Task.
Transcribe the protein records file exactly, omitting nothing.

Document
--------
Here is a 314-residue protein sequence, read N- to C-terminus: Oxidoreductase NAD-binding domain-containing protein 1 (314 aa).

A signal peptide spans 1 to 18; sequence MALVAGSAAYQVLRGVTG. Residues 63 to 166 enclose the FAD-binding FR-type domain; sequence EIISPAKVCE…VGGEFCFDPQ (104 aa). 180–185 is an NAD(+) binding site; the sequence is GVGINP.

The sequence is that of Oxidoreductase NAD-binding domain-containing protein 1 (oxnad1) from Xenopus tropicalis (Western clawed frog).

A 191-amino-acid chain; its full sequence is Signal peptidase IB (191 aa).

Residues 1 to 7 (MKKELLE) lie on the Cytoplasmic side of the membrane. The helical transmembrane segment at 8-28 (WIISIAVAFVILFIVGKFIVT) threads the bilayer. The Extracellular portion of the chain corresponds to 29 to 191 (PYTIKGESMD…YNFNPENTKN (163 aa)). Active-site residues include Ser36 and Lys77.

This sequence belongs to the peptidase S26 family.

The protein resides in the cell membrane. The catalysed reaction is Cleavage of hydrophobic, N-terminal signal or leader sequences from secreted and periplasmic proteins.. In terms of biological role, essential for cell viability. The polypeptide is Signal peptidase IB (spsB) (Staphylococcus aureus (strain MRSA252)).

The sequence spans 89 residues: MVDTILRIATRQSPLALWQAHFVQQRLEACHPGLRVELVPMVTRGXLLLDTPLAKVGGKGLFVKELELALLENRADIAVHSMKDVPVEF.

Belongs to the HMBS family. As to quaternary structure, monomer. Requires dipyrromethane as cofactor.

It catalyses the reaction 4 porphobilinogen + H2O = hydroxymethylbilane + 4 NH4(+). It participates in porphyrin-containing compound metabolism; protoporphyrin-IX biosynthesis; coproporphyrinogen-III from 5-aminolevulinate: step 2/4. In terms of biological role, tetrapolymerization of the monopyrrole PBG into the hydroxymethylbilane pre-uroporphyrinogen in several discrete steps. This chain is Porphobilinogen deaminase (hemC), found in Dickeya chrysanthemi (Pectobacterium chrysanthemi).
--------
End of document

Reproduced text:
Here is a 314-residue protein sequence, read N- to C-terminus: Oxidoreductase NAD-binding domain-containing protein 1 (314 aa).

A signal peptide spans 1 to 18; sequence MALVAGSAAYQVLRGVTG. Residues 63 to 166 enclose the FAD-binding FR-type domain; sequence EIISPAKVCE…VGGEFCFDPQ (104 aa). 180–185 is an NAD(+) binding site; the sequence is GVGINP.

The sequence is that of Oxidoreductase NAD-binding domain-containing protein 1 (oxnad1) from Xenopus tropicalis (Western clawed frog).

A 191-amino-acid chain; its full sequence is Signal peptidase IB (191 aa).

Residues 1 to 7 (MKKELLE) lie on the Cytoplasmic side of the membrane. The helical transmembrane segment at 8-28 (WIISIAVAFVILFIVGKFIVT) threads the bilayer. The Extracellular portion of the chain corresponds to 29 to 191 (PYTIKGESMD…YNFNPENTKN (163 aa)). Active-site residues include Ser36 and Lys77.

This sequence belongs to the peptidase S26 family.

The protein resides in the cell membrane. The catalysed reaction is Cleavage of hydrophobic, N-terminal signal or leader sequences from secreted and periplasmic proteins.. In terms of biological role, essential for cell viability. The polypeptide is Signal peptidase IB (spsB) (Staphylococcus aureus (strain MRSA252)).

The sequence spans 89 residues: MVDTILRIATRQSPLALWQAHFVQQRLEACHPGLRVELVPMVTRGXLLLDTPLAKVGGKGLFVKELELALLENRADIAVHSMKDVPVEF.

Belongs to the HMBS family. As to quaternary structure, monomer. Requires dipyrromethane as cofactor.

It catalyses the reaction 4 porphobilinogen + H2O = hydroxymethylbilane + 4 NH4(+). It participates in porphyrin-containing compound metabolism; protoporphyrin-IX biosynthesis; coproporphyrinogen-III from 5-aminolevulinate: step 2/4. In terms of biological role, tetrapolymerization of the monopyrrole PBG into the hydroxymethylbilane pre-uroporphyrinogen in several discrete steps. This chain is Porphobilinogen deaminase (hemC), found in Dickeya chrysanthemi (Pectobacterium chrysanthemi).